The Biden administration's efforts to limit China's access to high-tech semiconductor chips and advanced machinery for supercomputing and AI have yet to be successful. There is growing frustration in Washington this week after Bloomberg revealed that Huawei Technologies Co. and China's top chipmaker, built a new smartphone using an advanced 7-nanometer processor.
On Tuesday, US National Security Adviser Jake Sullivan told reporters he needs "more information" on the "character and composition" of Semiconductor Manufacturing International Corp.'s Kirin 9000s chip powering Huawei's Mate 60 Pro. Financial Times reported Sullivan was responding to a question during a briefing when a reporter asked whether US controls on exports of advanced semiconductors were being circumvented by Beijing.
TechInsights conducted a complete teardown of the Mate 60 Pro for Bloomberg. They found that the "processor is the first to utilize SMIC's most advanced 7nm technology and suggests the Chinese government is making some headway in attempts to build a domestic chip ecosystem."
For some context, Apple's current iPhones use 4nm chips. The introduction of new iPhone 15 models will likely be powered by 3nm next week. Even though there is a sizeable gap between Huawei's 7nm powered smartphone and Apple's 4nm, it demonstrates the possibility that sanctions have been an ineffective weapon by Washington against China.
Dan Hutcheson, the vice-chair of TechInsights, told FT that Huawei's Mate 60 Pro "demonstrates the technical progress" the country's chip sector has made despite being limited to the latest ultraviolet lithography tools due to Western sanctions.
Hutcheson warned the development could spark another wave of Western chip sanctions on China to "curtail China's access to critical manufacturing technologies."
... and this development has caused a stir in Washington, as Bloomberg's Annmarie Hordern reported Wednesday morning:
When asked about whether SMIC violated trade sanctions by supplying Huawei with a new smartphone chip, @RepMcCaul said SMIC "warrants investigation" and it "looks like" they violated sanctions by supplying Huawei. SMIC continues "to try to get our intellectual property."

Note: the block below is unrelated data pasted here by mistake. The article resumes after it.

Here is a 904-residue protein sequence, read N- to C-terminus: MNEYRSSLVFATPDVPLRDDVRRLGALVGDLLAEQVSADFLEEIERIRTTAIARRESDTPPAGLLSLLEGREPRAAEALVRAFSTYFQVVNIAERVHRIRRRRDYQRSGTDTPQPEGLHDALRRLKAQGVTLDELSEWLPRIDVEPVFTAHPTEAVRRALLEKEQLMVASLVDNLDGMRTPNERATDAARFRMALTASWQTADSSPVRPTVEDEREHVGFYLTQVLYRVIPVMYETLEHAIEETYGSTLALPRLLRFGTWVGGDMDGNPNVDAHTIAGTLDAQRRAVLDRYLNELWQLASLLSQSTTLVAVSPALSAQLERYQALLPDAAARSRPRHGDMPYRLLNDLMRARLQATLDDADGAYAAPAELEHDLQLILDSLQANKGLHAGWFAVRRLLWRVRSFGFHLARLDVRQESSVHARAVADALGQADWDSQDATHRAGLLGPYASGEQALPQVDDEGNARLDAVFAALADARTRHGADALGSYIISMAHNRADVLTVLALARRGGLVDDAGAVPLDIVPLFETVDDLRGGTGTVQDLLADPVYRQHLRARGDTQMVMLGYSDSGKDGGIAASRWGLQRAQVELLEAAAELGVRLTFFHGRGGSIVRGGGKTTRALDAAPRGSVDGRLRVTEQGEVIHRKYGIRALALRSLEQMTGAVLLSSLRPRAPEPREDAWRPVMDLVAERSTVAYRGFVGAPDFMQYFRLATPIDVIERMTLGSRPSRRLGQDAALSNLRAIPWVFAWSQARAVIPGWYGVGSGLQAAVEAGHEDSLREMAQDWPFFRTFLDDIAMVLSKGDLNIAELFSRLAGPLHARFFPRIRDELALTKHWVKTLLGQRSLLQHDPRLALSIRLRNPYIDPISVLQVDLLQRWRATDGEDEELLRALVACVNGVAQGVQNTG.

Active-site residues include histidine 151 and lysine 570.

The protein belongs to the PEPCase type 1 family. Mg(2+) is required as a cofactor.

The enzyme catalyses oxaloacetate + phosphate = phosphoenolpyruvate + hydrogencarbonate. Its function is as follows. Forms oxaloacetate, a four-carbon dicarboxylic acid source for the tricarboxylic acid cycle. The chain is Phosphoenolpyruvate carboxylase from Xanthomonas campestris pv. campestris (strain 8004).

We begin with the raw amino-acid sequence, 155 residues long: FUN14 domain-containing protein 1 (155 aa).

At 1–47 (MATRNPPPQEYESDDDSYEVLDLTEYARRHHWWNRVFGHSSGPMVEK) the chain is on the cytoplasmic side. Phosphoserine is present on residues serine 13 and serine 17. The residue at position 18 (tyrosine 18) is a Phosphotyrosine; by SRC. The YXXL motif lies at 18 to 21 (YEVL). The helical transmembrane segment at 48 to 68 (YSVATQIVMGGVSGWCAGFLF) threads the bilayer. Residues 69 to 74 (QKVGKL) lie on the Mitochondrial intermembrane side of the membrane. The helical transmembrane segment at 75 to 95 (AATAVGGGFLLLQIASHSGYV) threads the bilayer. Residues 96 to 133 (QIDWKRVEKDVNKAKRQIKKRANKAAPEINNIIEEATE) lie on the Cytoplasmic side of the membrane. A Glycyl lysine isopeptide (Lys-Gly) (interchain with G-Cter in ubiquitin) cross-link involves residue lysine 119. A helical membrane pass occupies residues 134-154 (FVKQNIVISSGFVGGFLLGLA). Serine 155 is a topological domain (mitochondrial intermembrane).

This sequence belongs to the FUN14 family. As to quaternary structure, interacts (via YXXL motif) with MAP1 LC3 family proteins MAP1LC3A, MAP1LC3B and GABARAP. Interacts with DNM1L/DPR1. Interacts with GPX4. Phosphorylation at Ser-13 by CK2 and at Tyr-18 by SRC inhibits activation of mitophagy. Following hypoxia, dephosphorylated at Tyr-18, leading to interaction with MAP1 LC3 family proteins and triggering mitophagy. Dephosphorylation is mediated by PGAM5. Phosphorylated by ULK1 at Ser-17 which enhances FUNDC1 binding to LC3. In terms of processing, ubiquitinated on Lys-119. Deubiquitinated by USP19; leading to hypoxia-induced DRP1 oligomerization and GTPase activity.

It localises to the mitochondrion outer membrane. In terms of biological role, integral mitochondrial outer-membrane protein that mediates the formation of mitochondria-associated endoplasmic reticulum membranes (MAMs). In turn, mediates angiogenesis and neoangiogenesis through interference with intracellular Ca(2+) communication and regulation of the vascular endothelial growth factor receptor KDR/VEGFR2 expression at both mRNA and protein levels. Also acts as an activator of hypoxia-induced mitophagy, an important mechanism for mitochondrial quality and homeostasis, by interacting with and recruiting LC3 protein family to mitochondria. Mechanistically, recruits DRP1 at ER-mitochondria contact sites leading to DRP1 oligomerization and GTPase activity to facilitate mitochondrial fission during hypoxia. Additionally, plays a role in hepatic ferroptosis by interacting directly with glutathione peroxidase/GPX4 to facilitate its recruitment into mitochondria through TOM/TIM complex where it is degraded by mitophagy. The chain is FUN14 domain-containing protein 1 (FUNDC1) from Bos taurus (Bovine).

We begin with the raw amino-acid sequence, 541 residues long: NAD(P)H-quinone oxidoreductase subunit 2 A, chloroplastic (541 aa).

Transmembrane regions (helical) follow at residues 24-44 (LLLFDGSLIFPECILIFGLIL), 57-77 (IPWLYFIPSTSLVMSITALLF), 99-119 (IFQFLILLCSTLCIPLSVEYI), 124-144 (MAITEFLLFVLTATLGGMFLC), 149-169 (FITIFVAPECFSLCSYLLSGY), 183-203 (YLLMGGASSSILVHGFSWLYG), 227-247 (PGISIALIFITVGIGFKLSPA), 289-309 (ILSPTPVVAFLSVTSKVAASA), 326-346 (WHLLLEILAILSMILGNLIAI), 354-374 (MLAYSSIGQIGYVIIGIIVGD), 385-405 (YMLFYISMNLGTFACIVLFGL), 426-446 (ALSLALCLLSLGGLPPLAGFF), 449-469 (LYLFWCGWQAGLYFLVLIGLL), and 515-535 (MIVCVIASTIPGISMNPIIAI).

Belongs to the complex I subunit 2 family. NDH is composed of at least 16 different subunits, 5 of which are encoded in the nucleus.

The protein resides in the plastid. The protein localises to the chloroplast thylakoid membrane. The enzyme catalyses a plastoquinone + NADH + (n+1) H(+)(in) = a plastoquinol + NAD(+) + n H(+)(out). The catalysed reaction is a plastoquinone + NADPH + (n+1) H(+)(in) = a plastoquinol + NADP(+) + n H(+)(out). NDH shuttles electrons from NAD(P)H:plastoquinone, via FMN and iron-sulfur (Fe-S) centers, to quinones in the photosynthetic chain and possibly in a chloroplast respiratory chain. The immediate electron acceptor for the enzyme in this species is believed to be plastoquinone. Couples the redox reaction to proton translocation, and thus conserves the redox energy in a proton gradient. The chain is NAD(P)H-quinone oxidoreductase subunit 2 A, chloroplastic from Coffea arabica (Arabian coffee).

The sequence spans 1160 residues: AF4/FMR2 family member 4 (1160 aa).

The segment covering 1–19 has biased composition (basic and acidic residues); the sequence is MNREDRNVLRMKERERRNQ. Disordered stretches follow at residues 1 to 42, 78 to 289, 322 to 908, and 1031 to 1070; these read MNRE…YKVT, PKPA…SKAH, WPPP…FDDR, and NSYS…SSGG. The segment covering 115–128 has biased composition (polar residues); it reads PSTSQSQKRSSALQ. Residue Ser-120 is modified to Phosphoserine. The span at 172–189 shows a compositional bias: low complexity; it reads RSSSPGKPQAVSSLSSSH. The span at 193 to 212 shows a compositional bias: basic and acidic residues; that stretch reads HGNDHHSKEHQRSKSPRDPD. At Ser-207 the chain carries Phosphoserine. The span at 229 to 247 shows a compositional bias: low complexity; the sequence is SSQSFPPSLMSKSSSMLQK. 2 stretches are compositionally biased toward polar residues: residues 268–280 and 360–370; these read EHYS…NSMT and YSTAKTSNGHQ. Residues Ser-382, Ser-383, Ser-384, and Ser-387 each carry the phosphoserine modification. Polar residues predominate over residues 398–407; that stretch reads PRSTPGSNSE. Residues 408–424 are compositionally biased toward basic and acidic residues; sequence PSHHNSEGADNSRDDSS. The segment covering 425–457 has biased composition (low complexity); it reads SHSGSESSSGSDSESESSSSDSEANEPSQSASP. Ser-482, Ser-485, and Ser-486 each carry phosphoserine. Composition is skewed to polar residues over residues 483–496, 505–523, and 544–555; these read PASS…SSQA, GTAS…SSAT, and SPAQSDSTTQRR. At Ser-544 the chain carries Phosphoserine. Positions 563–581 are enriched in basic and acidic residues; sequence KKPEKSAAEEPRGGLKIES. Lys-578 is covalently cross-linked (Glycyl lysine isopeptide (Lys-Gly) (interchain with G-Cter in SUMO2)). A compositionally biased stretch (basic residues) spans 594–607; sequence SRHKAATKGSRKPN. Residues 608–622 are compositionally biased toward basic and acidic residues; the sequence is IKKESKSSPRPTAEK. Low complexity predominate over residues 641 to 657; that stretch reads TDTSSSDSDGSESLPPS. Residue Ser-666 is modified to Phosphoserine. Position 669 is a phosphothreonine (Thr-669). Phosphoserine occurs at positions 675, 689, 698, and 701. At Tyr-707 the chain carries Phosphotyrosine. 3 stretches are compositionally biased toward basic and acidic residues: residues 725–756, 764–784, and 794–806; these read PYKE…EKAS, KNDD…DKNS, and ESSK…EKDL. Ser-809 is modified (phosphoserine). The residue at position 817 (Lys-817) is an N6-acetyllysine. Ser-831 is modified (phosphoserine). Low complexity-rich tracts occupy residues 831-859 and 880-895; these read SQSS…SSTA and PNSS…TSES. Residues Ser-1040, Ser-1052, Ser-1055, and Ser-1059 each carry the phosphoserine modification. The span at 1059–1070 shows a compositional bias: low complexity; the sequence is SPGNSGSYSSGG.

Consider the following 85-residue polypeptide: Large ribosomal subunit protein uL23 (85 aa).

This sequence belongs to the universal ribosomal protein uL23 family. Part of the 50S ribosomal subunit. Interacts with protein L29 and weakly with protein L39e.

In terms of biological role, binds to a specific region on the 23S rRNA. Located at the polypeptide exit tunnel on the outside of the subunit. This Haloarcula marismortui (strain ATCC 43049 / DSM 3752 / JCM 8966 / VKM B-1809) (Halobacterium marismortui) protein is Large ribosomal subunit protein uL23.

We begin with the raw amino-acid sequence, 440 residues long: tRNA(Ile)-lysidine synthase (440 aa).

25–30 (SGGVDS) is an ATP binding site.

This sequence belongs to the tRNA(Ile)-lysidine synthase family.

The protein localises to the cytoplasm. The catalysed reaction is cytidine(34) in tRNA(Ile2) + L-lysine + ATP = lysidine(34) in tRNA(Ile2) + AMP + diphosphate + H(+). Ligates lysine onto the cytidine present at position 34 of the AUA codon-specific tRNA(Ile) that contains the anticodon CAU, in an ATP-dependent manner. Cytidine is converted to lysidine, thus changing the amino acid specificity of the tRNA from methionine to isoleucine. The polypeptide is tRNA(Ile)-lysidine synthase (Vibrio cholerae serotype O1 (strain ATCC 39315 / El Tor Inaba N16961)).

When asked about whether SMIC violated trade sanctions by supplying Huawei with a new smartphone chip, @RepMcCaul said SMIC “warrants investigation” and it “looks like” they violated sanctions by supplying Huawei. SMIC continues “to try to get our intellectual property.”— annmarie hordern (@annmarie) September 6, 2023
Meanwhile, the Global Times, a state-run communist newspaper in China, posted this meme on X, saying, "Huawei breaks free from US tech blockade."
Ming-Chi Kuo, analyst at TF International Securities, told clients in a note that Huawei's new smartphone could revive its handheld business.
Goldman told clients via its GS Global Equities Call this morning to "Keep an eye on AAPL today following a WSJ report that China ordered officials not to use iPhones and other foreign - branded devices for work or bring them to government offices. ( WSJ ) On this note, semi/chip names were bid overnight following introduction of a new Huawei phone sparking hopes for the domestic semiconductor industry."
This development is an ominous sign that Washington's global arsenal of sanctions to prevent other powers from rising is failing (read: here) amid the emergence of a multi-polar world that is likely here to stay.